Just like the game, this review is rated MATURE CONTENT and recommended for ages 17+
SPARTACUS, A game of Blood and Treachery hails from game designers Gale Force Nine and is based on the popular Spartacus series which aired from 2010 to 2013. If you don’t know the series, it is very loosely inspired by the historical figure of Spartacus and well worth a watch with some excellent fight scenes and almost as much overt sexuality and nakedness as Game of Thrones. Get In.
I generally feel that knowing the source material for a game that is based upon TV series or movie is preferable as you get the references. It’s more fun to see the miniature versions of Spartacus and Crixus fight to the bloody death than it is to watch Nameless Mook and Generic Person have a one on one combat because you love to watch them do it in the show. But can’t just trust in a TV tie in to earn your boardgame dollar; it helps – but to have a product that draws in the fans you also have to make sure that you produce an half decent game that doesn’t just rely on a lot of in-jokes and series nods.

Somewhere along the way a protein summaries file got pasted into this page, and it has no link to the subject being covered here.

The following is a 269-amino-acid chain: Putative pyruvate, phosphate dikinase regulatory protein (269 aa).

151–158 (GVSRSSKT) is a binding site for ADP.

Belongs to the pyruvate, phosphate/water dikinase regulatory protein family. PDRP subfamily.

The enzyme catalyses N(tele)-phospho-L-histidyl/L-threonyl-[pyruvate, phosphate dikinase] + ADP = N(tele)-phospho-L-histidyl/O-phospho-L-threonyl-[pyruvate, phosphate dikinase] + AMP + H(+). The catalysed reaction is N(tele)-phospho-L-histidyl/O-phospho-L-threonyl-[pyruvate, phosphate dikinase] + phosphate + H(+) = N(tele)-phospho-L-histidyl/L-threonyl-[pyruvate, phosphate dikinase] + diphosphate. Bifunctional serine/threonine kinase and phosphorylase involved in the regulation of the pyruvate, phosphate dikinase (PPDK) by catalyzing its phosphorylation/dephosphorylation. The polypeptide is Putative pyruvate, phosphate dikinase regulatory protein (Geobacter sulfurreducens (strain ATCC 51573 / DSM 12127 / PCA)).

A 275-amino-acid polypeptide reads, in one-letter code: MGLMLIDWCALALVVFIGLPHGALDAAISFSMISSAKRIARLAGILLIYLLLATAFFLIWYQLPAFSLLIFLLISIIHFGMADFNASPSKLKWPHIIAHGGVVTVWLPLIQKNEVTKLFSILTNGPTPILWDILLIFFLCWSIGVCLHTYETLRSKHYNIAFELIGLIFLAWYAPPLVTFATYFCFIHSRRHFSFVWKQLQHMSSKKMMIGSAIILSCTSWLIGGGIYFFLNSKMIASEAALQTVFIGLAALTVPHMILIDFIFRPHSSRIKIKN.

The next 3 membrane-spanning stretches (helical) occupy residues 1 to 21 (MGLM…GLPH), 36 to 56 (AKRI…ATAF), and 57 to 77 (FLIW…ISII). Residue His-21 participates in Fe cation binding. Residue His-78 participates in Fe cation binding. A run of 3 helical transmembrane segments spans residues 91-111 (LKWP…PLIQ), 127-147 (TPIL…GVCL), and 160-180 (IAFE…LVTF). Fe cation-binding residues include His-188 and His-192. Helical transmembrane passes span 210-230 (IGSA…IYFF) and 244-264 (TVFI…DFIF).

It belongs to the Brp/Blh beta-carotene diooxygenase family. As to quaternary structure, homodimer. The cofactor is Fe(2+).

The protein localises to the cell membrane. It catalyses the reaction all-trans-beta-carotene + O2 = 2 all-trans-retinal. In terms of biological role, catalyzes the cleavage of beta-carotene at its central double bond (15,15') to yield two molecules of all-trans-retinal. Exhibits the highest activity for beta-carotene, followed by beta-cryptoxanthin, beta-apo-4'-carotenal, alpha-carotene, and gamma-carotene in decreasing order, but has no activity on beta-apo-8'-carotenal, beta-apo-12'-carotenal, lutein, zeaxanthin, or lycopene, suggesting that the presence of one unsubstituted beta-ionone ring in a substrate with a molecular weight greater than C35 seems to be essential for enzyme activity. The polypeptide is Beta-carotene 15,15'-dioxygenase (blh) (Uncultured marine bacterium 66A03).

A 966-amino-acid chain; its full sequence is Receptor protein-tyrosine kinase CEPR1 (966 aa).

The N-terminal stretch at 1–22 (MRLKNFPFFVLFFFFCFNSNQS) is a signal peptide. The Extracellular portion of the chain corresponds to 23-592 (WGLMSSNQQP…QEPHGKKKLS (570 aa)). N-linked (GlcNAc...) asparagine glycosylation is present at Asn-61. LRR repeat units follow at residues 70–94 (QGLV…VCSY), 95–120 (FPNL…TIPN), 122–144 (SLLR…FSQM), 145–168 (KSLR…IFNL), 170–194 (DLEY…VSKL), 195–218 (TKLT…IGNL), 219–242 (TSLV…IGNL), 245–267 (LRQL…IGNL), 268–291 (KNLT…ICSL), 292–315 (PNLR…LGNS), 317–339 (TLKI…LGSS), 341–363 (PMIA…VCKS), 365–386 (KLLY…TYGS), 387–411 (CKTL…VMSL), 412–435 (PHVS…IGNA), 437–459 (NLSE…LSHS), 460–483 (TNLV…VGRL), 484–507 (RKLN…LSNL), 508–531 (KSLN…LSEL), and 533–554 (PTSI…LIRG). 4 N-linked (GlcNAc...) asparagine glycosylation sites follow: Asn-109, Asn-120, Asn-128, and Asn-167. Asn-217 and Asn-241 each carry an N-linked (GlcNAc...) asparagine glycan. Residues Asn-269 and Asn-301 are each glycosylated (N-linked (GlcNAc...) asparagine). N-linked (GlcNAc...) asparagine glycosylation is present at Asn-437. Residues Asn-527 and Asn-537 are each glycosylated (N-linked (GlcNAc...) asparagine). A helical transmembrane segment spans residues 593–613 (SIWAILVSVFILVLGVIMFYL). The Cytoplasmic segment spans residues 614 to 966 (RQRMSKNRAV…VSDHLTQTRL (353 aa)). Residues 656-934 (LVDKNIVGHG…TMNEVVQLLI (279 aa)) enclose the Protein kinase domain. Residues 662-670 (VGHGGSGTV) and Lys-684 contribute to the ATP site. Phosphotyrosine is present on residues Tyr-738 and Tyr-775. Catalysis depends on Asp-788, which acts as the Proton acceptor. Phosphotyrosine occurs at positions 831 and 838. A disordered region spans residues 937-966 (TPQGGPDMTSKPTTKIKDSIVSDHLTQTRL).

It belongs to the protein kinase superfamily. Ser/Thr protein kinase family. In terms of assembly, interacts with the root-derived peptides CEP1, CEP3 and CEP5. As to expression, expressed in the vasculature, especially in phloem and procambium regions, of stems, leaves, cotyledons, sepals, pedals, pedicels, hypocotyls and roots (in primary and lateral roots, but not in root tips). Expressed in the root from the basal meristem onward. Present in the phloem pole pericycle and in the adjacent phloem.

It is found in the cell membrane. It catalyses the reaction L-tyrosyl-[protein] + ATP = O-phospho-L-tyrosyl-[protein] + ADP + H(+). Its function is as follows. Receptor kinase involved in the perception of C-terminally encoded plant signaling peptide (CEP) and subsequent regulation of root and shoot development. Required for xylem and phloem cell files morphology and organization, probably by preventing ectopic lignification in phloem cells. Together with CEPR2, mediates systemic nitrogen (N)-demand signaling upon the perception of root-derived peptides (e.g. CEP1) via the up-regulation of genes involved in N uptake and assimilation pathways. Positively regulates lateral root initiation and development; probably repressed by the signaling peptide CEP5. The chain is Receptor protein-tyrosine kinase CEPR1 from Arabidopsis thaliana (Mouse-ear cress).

In SPARTACUS, you play as the Dominus of one of four families (or houses) in the city of Capua, each desperate to achieve and hold influence over the others in order to become the Bees Knees in Rome. Twelve victory points is considered a winning amount of influence to any Roman worth his salt, so if you choose to play a shorter game, the players start with more victory points. I find an Advanced game will cost me about three hours of my time and one long term friendship.
Totally Worth it.
A Game that tells you not to be an ass in the rules will always have potential in my eyes